Propaganda and safe-conduct passes and leaflets were produced under the jurisdiction of the Joint U. S. Public Affairs Office (JUSPAO). JUSPAO was formed in July 1965, following 11 years of increasingly uncoordinated and inefficient psychological operations that began in summer of 1954 during Vietnam's transition from French rule. JUSPAO was given authority for all propaganda activities in an effort to end disputes and lack of coordination between Americans and Vietnamese and between American military and civilian agencies.
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In mid-1967, with United States troop levels close to the half million mark, Westmoreland requested 80,000 additional troops for immediate needs and indicated that further requests were being contemplated. United States forces in Tay Ninh, Binh Dinh, Quang Ngai, and Dinh Tuong provinces had initiated major offensives in late 1966 and in early 1967, and more troops were needed to support these and other planned operations. As a result of these deployments, United States forces were scattered from the DMZ to the Mekong Delta by mid-1967. Opposition to the war, meanwhile, was mounting in the United States; and among the Vietnamese facing one another in the South, the rising cost of men and resources was beginning to take its toll on both sides. The level of PLAF volunteers declined to less than 50 percent in 1967 and desertions rose, resulting in an even greater increase in northern troop participation. Morale declined among communist sympathizers and Saigon government supporters alike. In elections held in South Vietnam in September 1967, former generals Nguyen Van Thieu and Nguyen Cao Ky were elected president and vice president, respectively. A number of popular candidates, including Buddhists and peace candidates, were barred from running, and newspapers were largely suppressed during the campaign. Even so, the military candidates received less than 35 percent of the vote, although the election took place only in areas under the Saigon government's control. When proof of widespread election fraud was produced by the defeated candidates, students and Buddhists demonstrated and demanded that the elections be annulled.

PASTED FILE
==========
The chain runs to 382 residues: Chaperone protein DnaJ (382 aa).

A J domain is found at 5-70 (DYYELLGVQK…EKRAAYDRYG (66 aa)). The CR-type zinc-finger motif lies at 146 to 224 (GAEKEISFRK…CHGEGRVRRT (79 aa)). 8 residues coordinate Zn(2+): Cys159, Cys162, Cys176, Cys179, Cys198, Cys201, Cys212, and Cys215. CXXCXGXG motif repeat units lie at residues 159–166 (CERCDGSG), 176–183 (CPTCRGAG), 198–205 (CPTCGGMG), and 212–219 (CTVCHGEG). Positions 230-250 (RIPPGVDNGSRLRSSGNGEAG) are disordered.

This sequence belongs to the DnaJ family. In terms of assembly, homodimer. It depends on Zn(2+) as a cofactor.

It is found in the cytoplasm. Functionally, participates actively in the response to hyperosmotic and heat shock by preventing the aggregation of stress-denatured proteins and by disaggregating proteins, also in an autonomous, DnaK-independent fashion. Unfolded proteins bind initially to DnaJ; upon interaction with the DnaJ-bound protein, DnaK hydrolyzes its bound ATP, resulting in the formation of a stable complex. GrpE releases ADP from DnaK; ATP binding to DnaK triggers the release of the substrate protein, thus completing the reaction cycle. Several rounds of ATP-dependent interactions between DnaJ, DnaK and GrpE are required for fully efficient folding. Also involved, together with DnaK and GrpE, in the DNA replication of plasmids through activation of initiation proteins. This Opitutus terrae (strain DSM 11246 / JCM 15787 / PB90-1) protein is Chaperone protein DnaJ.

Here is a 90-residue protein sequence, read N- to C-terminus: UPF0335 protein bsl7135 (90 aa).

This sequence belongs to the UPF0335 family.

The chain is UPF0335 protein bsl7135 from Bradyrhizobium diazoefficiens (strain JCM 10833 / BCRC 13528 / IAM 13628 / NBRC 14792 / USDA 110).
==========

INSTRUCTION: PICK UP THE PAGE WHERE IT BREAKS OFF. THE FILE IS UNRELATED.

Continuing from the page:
A look at the Vietnam War between 1954 and 1968, ..
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As the war progressed the black letter output went from 3,993 in 1965 to 6,000 in 1966 and 7,550 in 1967. The letters were mailed from , , Hong Kong, and , allegedly from North Vietnamese living outside the country. There were nine general themes for the letters: Weakness in Communist ideology; Revision in North Vietnam; Chinese imperialism; North Vietnamese mismanagement; Peace; Free Enterprise; Free society; Resistance movements and the Chieu Hoi program. The letters were coded according to type:
Friedman (Ret.) Flag of the Republic of Vietnam
The initial forces for deployment to Vietnam were drawn either from the ranks of the 7th PSYOP Group, based in Okinawa, or from stateside units, for the most part those stationed at Fort Bragg, North Carolina. According to official order of battle records, elements of the 7th PSYOP Group totaling 143 soldiers conducted psychological operations in between 20 October 1965 and 1 December 1967, and additional elements continued to perform missions in throughout the war.